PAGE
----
"About Time" Review

About Time
Title: About Time
Director: Richard Curtis
Studio: Universal Pictures
Genre(s): Romance  
Rated: R (For language and some sexual content)

The old saying goes that when something works it just works. Sometimes there are no words needed. This saying is suicide for a critic when he see's something that just works and then has to go home and write a review explaining why something works. I feel that while there are a few things to say about Richard Curtis's “About Time” the words can almost be considered pointless. How do I even describe how this movie works? I guess I could tell you it's about a young British man named Tim (Domhnall Gleeson) who falls in love with an American girl named Mary (Rachel McAdams). Yeah, I guess the movies about that. Nothing too special there. I guess I could also mention that Tim has the ability to travel through time, but I fear that would just make this sound silly (though, I suppose, to a certain extent it probably is).

Ah heck, I'll even go as far to say that the movie is predictable, way too happy for its own good sometimes, and is probably nothing more than a date movie when you get right down to it. Truly though I enjoyed every minute of this film, predictable though it was. A movie like “About Time” may not break the mold in terms of originality, but I found the journey to be full of subtleties that most movies like this would simply not bother to develop. Alright, let's look at the film itself, which opens with Tim being called into his father's office so that his dad (Bill Nighy) can revel to him a family secret: that the men in their family have the ability to travel through time. There is no word on why the women don't have this gift as well, but for the sake of argument I'm going to go with it.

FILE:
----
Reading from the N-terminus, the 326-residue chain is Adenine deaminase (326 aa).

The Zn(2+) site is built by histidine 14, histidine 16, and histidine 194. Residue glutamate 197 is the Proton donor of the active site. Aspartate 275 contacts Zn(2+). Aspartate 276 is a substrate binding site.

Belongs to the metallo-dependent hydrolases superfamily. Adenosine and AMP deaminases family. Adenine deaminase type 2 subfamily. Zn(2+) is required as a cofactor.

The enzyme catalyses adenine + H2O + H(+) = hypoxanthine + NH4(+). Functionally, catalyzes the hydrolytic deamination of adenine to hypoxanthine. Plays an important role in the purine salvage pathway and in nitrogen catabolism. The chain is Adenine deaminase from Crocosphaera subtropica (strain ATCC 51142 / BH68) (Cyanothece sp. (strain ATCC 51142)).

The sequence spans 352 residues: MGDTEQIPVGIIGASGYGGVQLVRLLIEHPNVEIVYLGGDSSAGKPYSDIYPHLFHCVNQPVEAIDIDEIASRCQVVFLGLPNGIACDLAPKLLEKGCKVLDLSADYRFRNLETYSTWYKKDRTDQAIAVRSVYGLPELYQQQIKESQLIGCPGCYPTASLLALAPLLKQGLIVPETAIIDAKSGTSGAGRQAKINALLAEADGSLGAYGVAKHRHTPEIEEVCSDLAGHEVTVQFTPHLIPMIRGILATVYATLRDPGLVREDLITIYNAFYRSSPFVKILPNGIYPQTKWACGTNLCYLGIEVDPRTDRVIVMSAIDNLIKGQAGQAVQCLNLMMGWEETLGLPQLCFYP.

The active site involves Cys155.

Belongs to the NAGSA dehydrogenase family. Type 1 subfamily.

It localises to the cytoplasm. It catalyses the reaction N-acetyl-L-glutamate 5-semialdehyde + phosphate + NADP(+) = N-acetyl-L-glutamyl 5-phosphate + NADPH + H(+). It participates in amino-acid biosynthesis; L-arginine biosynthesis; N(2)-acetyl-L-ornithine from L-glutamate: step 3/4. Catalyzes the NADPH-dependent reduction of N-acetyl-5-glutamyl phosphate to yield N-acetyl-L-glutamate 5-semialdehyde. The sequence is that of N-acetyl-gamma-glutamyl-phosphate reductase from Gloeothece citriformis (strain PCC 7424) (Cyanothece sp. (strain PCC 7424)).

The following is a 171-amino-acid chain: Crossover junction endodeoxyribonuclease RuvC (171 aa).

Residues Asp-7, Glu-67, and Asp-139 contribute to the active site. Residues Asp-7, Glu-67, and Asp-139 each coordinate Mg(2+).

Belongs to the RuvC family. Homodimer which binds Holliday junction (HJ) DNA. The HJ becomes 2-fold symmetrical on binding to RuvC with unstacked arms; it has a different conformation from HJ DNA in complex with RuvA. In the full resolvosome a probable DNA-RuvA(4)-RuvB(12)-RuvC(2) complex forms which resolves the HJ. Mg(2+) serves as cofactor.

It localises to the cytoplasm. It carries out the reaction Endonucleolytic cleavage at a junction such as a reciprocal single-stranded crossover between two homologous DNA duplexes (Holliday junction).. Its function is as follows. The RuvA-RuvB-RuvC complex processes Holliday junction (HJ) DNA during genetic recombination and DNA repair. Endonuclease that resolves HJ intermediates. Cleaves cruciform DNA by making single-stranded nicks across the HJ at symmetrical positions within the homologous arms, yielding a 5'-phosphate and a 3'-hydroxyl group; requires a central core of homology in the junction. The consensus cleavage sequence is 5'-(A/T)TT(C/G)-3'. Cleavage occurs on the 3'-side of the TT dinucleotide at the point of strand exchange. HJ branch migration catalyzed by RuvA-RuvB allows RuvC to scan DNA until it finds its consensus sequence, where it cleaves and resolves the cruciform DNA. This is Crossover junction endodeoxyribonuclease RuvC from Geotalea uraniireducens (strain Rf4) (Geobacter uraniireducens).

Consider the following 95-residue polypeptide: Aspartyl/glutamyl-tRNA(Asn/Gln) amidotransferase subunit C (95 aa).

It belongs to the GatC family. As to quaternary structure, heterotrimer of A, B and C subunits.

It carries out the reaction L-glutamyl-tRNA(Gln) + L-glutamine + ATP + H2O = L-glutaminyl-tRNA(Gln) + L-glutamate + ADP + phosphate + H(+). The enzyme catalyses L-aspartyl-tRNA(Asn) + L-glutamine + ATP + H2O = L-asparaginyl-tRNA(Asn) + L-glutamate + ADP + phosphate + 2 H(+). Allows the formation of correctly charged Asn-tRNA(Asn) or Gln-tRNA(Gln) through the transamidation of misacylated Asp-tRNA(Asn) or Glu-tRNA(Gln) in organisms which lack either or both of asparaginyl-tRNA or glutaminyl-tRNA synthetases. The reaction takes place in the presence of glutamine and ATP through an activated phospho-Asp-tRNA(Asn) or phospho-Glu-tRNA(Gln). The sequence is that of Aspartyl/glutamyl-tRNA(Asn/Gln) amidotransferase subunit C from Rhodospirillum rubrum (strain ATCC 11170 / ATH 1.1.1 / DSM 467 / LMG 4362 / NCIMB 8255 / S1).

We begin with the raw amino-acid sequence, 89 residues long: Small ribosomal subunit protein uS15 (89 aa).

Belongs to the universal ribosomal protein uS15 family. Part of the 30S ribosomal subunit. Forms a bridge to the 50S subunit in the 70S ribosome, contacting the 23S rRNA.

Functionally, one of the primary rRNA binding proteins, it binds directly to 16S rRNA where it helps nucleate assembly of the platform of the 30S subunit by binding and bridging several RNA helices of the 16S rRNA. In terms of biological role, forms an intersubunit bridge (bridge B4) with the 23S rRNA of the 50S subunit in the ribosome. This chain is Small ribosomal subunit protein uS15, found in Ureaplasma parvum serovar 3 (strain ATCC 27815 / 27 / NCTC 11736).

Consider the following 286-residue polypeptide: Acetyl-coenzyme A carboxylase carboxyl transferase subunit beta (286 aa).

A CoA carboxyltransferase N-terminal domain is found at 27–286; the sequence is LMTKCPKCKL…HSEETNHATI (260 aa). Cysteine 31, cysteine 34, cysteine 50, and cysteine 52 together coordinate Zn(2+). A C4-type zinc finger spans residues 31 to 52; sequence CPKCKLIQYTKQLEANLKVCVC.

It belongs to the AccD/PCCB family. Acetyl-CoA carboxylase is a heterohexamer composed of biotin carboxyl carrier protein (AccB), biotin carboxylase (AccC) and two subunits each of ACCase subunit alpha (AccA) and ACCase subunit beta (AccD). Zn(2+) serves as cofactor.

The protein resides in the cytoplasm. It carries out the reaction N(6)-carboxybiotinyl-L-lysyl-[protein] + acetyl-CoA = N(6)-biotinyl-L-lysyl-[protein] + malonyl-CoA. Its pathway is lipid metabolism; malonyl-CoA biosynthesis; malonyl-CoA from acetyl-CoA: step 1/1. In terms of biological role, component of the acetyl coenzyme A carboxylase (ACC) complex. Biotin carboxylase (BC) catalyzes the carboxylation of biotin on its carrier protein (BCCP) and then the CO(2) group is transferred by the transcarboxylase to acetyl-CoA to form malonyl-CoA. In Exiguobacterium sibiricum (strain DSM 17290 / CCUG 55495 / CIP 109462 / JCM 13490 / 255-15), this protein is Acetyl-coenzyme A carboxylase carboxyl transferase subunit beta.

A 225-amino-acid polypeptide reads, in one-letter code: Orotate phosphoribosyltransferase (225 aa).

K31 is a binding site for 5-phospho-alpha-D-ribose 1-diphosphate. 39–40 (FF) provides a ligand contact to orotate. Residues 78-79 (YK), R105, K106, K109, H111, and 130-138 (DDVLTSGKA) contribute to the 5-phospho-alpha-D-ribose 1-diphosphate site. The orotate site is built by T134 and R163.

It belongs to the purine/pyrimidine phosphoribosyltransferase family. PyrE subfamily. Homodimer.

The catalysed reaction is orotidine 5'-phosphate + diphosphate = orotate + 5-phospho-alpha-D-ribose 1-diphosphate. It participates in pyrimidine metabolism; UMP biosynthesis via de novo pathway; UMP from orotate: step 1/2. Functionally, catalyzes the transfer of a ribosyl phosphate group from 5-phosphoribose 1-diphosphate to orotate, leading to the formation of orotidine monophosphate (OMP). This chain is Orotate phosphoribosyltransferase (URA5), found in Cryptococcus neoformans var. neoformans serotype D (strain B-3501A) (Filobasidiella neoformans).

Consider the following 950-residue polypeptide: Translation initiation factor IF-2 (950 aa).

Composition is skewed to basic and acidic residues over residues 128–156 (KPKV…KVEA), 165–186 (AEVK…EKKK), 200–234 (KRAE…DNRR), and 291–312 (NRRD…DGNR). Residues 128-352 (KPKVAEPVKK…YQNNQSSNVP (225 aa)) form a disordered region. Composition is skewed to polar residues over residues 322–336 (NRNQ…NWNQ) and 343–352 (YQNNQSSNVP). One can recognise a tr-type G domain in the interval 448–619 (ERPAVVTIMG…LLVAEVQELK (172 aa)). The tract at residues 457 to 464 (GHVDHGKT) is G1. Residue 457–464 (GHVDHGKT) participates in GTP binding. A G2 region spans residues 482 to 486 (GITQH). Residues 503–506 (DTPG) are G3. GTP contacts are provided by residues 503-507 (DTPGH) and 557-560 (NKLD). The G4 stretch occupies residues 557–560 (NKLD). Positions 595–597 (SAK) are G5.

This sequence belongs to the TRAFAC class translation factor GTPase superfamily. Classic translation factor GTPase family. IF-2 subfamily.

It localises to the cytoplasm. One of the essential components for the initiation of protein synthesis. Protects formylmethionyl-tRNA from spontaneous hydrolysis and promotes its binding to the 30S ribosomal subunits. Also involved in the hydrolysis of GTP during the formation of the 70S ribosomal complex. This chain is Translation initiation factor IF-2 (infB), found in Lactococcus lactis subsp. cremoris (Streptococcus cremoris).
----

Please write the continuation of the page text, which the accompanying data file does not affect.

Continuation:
He explains that it only pertains to his life though. He can't travel back in time and kill Hitler nor can he travel to the future to see what the next breakout stock is going to be. He can go back in time and relive certain events, but go back too far and some things might be unreversable. The movie doesn't really get into the whole butterfly effect too much though, and most of the times Tim goes back in time usually results in only minor changes in the future. The movie also isn't clear on what happens when both men want to use the power, but they have some conversations where a look at each other gives them the sense that they have had this conversation before. Yet the movie isn't really all that concerned with how the time travel is used as Tim states upfront that he was always going to use it for love (and helping people out when they need it).

The core of what makes the movie work so well are the characters, as these people feel real. They feel like people I would like to know and spend time with. They have their own quirks and personality quips that make them lovable. When Tim does use the time travel little flubs that require do overs usually result in big laughs by the time the ultimate payoff comes around. Will “About Time” change your world? Probably not. But like “Sleepless In Seattle” and “Return to Me,” I feel this movie has the right amount of heart to make it a perennial favorite for the people who do seek it out. It will not change the world, it will likely not get any Oscar nominations, and Curtis is not the new James L. Brooks (yet). What “About Time” will do is make you smile pretty much from beginning to end and make you appreciate the small things in life all the more.

Parents, there is some mild strong language and minor sexuality. No nudity or anything too graphic though. Recommended for ages 15 and up.